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Moonlight wins best picture Oscar after onstage gaffe

Moonlight bags the best picture after an astonishing flub in which La La Land was initially named the winner.

Ryan Gosling

The coming-of-age drama, Moonlight, has won the Academy Award for best picture, in an extraordinary Oscar upset and an unprecedented gaffe that saw one winner swapped for another. 


Best Picture: Moonlight

Best Directing: Damien Chazelle - La La Land

Best Actress: Emma Stone - La La Land

Best Actor: Casey Affleck - Manchester by the Sea

Best Supporting Actress: Viola Davis - Fences 

Best Supporting Actor: Mahershala Ali - Moonlight 

Foreign Language Film: The Salesman (Iran)

Animated Feature Film: Zootopia

Documentary Feature: OJ: Made in America

Live Action Short Film: Sing

Animated Short Film: Piper

Documentary Short Subject: The White Helmets

Cinematography: La La Land

Adapted Screenplay: Moonlight 

Original Screenplay: Manchester by the Sea 

Original Score: La La Land 

Original Song: City Of Stars - La La Land 

Sound Editing: Arrival  

Sound Mixing: Hacksaw Ridge  

Production Design: La La Land  

Visual Effects: The Jungle Book

Film Editing: Hacksaw Ridge

Costume Design: Fantastic Beasts and Where to Find Them  

Make-up and Hairstyling: Suicide Squad

While announcing the top honour of Sunday's event, an apparent mix-up of cards created uproar and confusion in which presenters Faye Dunaway and Warren Beatty initially declared smash hit musical, La La Land, the winner. 

But as La La Land's producers were accepting the award, they were interrupted for a highly unusual correction: La La Land was not the winner, Moonlight was.

A chagrined Beatty blamed the flub on the envelope, which he said had contained a duplicate of the card for the best actress trophy.

"I opened the envelope and it said Emma Stone, La La Land," he said. "I wasn't trying to be funny."

Host Jimmy Kimmel had come forward to inform the cast that Moonlight had indeed won, showing the inside of the envelope as proof. "I knew I would screw this up," said Kimmel, a first-time host.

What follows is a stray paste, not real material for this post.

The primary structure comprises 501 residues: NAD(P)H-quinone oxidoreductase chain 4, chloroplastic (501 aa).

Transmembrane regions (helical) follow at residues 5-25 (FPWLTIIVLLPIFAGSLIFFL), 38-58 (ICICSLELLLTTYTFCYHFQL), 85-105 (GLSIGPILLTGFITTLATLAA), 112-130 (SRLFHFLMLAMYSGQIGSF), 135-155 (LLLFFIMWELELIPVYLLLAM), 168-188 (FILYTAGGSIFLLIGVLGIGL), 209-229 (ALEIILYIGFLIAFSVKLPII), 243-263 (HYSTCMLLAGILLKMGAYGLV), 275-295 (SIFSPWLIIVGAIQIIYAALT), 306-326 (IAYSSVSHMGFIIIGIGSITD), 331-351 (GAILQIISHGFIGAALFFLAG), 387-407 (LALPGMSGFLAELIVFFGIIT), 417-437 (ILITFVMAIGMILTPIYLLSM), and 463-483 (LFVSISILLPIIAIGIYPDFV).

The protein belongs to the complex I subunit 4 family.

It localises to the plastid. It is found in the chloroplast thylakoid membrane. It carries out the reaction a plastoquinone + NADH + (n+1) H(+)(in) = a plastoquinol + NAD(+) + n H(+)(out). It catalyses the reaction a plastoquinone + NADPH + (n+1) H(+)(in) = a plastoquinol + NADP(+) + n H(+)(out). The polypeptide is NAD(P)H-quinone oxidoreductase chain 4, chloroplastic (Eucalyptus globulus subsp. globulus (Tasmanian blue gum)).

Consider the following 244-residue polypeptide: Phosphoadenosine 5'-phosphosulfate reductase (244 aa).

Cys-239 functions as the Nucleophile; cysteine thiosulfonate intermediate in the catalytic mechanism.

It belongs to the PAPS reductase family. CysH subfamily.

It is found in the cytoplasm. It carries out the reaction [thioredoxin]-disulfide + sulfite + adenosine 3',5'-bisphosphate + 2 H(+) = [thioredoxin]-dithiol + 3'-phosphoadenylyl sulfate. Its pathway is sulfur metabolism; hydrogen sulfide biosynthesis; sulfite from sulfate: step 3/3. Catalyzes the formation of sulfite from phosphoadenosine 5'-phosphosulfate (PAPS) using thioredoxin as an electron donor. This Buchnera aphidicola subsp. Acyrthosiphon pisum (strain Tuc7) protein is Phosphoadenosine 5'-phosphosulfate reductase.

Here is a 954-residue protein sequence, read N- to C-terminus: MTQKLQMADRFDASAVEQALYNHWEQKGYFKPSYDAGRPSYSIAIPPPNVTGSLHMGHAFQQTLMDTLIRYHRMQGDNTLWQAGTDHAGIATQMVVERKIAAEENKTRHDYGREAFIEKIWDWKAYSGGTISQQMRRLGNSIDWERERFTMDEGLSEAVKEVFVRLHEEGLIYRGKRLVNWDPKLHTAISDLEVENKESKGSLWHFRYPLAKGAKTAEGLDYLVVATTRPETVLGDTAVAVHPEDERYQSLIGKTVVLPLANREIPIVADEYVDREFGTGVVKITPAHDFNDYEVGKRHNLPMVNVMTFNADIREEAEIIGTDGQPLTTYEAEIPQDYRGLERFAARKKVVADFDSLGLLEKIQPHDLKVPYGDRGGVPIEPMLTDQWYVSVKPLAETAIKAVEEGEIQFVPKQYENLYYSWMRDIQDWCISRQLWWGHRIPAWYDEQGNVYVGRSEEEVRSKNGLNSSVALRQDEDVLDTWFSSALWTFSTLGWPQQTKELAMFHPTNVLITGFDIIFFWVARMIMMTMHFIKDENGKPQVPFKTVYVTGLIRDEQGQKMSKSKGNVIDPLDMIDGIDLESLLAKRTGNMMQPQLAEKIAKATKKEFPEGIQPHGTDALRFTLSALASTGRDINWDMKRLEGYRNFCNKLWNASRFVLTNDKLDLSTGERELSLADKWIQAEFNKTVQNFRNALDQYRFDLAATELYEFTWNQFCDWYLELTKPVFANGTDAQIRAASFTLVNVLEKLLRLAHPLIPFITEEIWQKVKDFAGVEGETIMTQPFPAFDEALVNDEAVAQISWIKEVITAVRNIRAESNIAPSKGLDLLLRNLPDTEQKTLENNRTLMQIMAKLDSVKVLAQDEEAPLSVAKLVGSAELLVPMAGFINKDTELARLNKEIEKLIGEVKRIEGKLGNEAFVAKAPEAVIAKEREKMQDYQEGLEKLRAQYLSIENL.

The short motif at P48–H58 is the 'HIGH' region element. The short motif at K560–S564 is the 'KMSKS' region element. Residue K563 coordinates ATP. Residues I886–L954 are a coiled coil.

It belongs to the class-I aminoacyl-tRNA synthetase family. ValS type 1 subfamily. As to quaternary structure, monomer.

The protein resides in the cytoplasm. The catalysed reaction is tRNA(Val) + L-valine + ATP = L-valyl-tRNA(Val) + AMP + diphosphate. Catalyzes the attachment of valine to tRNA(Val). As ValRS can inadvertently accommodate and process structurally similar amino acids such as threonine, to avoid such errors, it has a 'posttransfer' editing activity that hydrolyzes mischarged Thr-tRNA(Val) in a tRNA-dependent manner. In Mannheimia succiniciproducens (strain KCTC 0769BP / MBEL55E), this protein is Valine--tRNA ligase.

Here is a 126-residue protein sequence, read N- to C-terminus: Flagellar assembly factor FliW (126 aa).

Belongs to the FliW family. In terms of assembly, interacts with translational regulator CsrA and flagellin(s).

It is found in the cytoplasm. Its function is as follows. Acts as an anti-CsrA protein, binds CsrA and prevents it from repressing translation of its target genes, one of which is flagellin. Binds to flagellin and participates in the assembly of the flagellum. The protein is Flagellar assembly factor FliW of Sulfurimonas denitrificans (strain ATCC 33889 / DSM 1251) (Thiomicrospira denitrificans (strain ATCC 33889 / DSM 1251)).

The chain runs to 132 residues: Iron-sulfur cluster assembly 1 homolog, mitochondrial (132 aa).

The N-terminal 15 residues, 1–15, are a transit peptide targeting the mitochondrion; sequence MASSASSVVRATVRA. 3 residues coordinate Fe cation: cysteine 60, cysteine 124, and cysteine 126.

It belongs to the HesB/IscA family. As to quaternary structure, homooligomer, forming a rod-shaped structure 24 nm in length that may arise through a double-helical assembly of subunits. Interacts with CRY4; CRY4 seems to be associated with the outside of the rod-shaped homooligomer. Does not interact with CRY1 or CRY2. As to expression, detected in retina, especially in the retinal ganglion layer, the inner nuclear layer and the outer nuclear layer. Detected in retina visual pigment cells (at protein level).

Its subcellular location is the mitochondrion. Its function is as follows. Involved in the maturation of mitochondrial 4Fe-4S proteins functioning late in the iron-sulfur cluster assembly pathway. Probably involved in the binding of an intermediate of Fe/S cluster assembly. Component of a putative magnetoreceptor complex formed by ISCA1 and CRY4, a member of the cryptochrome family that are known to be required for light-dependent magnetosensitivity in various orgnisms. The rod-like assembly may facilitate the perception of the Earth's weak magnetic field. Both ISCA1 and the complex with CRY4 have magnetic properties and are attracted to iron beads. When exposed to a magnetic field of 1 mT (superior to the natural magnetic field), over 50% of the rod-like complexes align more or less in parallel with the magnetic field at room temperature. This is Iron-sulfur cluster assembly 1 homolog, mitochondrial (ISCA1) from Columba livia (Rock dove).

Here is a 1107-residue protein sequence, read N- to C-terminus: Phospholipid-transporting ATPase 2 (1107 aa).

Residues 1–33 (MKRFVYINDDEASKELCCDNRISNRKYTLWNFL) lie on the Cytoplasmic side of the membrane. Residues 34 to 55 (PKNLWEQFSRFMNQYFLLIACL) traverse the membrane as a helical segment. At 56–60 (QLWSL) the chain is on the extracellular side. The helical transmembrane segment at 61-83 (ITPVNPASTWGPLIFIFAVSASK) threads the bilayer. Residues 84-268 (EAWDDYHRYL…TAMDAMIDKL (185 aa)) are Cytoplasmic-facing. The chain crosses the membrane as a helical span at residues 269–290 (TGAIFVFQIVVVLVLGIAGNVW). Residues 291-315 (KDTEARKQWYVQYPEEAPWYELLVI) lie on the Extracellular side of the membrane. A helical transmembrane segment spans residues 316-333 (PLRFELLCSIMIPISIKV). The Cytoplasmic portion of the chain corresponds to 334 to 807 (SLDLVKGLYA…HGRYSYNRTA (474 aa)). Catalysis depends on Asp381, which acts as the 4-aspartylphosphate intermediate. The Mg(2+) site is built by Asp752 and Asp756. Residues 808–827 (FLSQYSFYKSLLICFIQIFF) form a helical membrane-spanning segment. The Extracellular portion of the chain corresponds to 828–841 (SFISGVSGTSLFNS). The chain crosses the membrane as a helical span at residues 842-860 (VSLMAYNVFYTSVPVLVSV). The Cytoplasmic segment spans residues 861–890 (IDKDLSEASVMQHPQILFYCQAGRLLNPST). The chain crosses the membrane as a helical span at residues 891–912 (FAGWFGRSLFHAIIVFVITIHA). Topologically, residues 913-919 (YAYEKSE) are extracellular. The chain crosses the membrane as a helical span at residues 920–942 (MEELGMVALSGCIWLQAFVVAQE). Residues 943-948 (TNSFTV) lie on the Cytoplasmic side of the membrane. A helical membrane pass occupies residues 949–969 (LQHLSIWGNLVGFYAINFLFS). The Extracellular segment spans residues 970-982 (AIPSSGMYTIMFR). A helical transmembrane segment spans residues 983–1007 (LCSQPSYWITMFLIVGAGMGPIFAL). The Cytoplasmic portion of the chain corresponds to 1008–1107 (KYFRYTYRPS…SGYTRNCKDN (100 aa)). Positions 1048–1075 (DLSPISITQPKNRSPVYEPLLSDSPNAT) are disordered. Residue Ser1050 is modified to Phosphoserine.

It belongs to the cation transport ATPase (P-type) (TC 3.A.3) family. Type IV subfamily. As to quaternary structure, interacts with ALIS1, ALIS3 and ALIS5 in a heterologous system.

"I promise to never come back."

Producer Jordan Horwitz then graciously passed his statue to the Moonlight producers.

The best picture award was the third Oscar for Barry Jenkins' film about an African American boy growing up gay in a poor neighbourhood in Miami.

Moonlight also won best supporting actor for Mahershala Ali - the first Muslim actor ever to win the Oscar - and best adapted screenplay for Jenkins and Tarell Alvin McCraney.

The film has won plaudits as a vital portrait of contemporary African American life and is praised in equal measure as a groundbreaking and personal meditation on identity, family, friendship and love.

Besides La La Land, Moonlight beat seven other films, including alien thriller Arrival and family dramas Manchester by the Sea and Fences for best picture honours.

La La Land, however, still collected a leading six awards, including honours for cinematography, production design, score, the song "City of Stars" and best director for Damien Chazelle, who at 32 became the youngest ever filmmaker to win the category.

La La Land star Emma Stone also won best actress for her portrayal of an aspiring actress forced to endure the indignities of failed auditions, while Manchester by the Sea star Casey Affleck was named best actor for his performance as a taciturn janitor with a troubled past.

"Man, I wish I had something better and more meaningful to say ... I'm just dumbfounded that I'm included," said Affleck, a first-time Oscar winner.

Viola Davis, meanwhile, won her first Oscar for her supporting roles in Fences. The wins of Davis and Ali marked the first time in more than a decade that multiple Oscar acting honours went to black actors.

Poking fun at Trump 

Earlier in the show, US President Trump had been the target of numerous jokes, capping an awards season marked by fiery protests by celebrities at his policies. 

Kimmel fired off political zingers and even tweeted at the Republican president, getting no immediate response.

Insisting he was at a loss for words to help unite a divided country, the host exhorted viewers to make their own efforts at reconciliation by reaching out to political adversaries they knew personally to "have a positive, considerate conversation, not as liberals or conservatives, as Americans."

"If we could all do that, we could make America great again," he said an allusion to Trump's own campaign slogan.

Kimmel also showe

d a willingness to tweak the motion picture academy for its own shortcomings, drawing a sly parallel between the criticism both the president and the Oscars have taken for a perceived lack of racial sensitivity.

"I want to say, 'Thank you, President Trump,'" he said. "I mean, remember last year when it seemed like the Oscars were racist ?" he asked rhetorically in a reference to the #OscarsSoWhite controversy that clouded the Academy Awards in 2016.

Several celebrities wore blue ribbons on Sunday in support of the American Civil Liberties Union advocacy group that worked to get Trump's bid to ban travellers from seven majority Muslim nations blocked in US courts.

But for the most part, speeches at the ceremony were mild or made general pleas for tolerance rather than directly attacking Trump.

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